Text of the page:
I have 3 high-level observations in our performance in the year, which demonstrate our progress and our top priorities. First, throughout 2012, our core business of solid waste collection, transfer and disposal demonstrated resilience led by strength in our Canadian segment and areas of our U.S. segment. The largely recurring revenue in our core business, combined with contributions from acquisitions, softened the year-over-year impact of a nearly $30 million decline in revenues from lower recycled commodity prices.

We increased our total revenues by 3.1% to nearly $1.9 billion despite the commodities headwind. On a consolidated basis, we delivered core price growth of 1.4%, reflecting price improvements in every collection service line, transfer stations and stable pricing at our landfills.

Consolidated volumes decreased [ph] 1.2%, as we expected, reflecting the challenging waste volume environment that existed in the U.S. Northeast and in Central Canada throughout the year.

And for the year, adjusted EBITDA was $519.7 million, which is at the high end of the range we provided in October.

A second observation on our performance in 2012 is that our plan for our U.S. Northeast operations is well under way. We brought in new local management to oversee several key districts. And in December, we welcomed the new Region Vice President to lead the operations.

We have reviewed and continued to closely monitor our cost structure and, more importantly, reinforced our pricing discipline. We improved the EBITDA margin during 2012 and expect to continue to see the benefit of our actions throughout 2013.

As we have said before, our U.S. Northeast plan requires acquisitions that give us more transfer and collection assets to control more volume for internalization at our landfills. We executed on this plan in 2012, completing 5 acquisitions during the year. These acquisitions added collection and transfer assets in New York that will deliver volumes to our Seneca Meadows landfill. And in and around Baltimore and Washington, we also added collection and transfer assets that will increase internalization at our Blueridge Landfill in Southern Pennsylvania. This, in turn, will allow us to reroute other volumes to our other 2 landfills in the region. As we improve our asset portfolio in the U.S. Northeast over the next 12 to 24 months and increase our internalization, we also expect EBITDA margins to gradually improve on a comparative basis. I will note that we expect the margin in this segment to be below 20% in the first quarter of 2013 as we work on integrating our recent acquisitions, 2 of which were lower-margin transfer stations acquired at the end of 2012. Lower commodity prices routed to the first quarter of 2012 will also have a comparative impact.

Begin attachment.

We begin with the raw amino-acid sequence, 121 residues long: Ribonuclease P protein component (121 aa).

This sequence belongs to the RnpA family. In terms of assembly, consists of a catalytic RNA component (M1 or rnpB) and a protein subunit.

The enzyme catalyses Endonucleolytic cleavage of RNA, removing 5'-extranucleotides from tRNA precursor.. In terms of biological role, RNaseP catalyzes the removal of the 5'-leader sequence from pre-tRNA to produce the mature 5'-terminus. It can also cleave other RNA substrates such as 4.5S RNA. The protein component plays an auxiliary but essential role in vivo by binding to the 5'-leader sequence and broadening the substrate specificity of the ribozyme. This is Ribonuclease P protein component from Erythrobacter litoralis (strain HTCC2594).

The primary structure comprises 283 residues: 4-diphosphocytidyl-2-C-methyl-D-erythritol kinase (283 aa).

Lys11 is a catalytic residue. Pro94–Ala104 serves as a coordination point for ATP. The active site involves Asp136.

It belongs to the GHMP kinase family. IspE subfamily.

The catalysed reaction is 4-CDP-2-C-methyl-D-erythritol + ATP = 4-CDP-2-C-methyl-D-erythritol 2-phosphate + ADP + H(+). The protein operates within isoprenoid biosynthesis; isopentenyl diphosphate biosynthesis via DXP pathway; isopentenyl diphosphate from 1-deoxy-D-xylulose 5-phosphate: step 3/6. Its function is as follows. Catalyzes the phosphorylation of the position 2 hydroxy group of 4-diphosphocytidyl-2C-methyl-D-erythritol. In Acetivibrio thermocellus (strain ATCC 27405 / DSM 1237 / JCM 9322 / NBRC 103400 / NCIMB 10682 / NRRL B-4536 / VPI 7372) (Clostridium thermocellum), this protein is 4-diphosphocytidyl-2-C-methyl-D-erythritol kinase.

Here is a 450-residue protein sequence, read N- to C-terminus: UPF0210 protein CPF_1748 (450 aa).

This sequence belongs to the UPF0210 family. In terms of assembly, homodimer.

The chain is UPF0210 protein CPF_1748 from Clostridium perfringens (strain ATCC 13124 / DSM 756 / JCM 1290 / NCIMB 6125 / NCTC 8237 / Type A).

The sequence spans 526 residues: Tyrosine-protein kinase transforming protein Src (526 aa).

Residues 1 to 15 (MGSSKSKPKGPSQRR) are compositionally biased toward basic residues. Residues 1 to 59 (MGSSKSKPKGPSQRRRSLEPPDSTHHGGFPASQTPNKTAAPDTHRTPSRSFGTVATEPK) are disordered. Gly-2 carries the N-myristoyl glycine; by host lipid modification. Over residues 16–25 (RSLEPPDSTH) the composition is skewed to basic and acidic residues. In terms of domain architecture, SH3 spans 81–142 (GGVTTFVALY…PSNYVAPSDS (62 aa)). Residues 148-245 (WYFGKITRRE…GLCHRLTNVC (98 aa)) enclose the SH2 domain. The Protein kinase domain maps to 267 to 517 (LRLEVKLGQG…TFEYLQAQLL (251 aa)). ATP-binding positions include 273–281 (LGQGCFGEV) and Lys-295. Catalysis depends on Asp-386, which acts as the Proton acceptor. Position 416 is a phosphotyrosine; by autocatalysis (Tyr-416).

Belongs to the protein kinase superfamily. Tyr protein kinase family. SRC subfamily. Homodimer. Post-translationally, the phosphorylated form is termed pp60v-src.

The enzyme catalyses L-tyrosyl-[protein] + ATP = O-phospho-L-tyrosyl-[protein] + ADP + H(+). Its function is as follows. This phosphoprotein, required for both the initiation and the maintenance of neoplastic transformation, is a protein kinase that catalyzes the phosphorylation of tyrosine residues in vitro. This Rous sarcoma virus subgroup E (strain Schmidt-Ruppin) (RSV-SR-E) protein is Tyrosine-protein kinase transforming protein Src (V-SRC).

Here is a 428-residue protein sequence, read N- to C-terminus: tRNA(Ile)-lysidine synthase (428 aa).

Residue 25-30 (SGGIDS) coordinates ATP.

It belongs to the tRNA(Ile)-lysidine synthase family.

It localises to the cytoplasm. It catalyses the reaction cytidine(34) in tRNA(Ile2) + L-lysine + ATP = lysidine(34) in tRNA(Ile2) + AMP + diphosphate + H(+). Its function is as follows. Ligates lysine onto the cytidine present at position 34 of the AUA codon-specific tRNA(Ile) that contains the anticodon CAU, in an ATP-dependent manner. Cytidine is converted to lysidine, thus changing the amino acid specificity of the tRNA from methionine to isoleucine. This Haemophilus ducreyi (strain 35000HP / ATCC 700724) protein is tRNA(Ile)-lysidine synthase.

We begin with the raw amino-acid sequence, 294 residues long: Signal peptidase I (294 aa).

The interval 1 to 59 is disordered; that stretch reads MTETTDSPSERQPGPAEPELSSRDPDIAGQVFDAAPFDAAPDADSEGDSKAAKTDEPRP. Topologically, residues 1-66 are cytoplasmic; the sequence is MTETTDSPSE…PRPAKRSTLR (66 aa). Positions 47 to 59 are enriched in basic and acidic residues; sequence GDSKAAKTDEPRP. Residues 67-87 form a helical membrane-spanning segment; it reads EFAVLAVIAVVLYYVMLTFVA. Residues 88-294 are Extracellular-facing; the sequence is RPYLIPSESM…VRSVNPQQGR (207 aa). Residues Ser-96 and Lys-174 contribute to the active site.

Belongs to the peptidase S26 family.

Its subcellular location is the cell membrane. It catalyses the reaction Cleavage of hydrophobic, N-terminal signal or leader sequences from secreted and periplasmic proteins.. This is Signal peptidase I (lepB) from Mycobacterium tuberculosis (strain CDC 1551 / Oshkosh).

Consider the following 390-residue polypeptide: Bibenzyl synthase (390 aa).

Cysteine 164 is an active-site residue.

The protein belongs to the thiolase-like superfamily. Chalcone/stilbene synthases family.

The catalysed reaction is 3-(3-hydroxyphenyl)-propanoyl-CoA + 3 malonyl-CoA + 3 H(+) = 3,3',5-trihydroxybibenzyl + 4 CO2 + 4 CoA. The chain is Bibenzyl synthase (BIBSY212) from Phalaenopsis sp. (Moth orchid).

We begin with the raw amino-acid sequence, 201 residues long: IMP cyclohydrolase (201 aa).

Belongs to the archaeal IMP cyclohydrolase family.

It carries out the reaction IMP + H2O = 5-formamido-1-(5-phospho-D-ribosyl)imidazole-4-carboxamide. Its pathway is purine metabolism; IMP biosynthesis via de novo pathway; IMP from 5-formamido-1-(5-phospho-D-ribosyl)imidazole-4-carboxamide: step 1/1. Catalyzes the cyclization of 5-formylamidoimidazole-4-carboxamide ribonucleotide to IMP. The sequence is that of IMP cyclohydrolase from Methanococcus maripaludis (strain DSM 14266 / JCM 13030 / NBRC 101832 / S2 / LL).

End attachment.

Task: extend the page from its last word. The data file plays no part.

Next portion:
A third observation on our performance in 2012 is that our strengthened network of assets positions us well for growth in 2013 and beyond. We completed 19 tuck-in acquisitions last year, including 7 in the fourth quarter, which will contribute about $138 million in rollover revenue to 2013. The largest of these acquisitions was Choice Environmental. It is tracking in line with our expectations. These are high-quality collection and transfer assets in areas of Florida, where we have existing operations that are highly levered to an economic recovery. As we integrate these assets, we expect to benefit from the integration of routes into our operations as well as realize SG&A and landfill internalization synergies.

In 2012, we also won several municipal contracts that will build our book of visible revenue and earnings for 2013 and provide some offset to contracts that concluded during 2012.

Now I'll highlight some areas of our performance in the quarter and our objectives going forward. We closed the year with positive momentum. Revenue in the fourth quarter was $495.8 million, an increase of 8.4% over the prior year period. This included a $4 million quarter-over-quarter impact from lower recycled commodity prices.

Adjusted EBITDA in the fourth quarter was $133.7 million. Excluding the $4 million decline in recycled commodity prices compared with the same period a year ago, as well as the impact of FX, adjusted EBITDA would have increased to $135.7 million.

Free cash flow in the quarter, excluding the $12.3 million spent on infrastructure projects, was nearly $49 million or about 9.9% of revenue.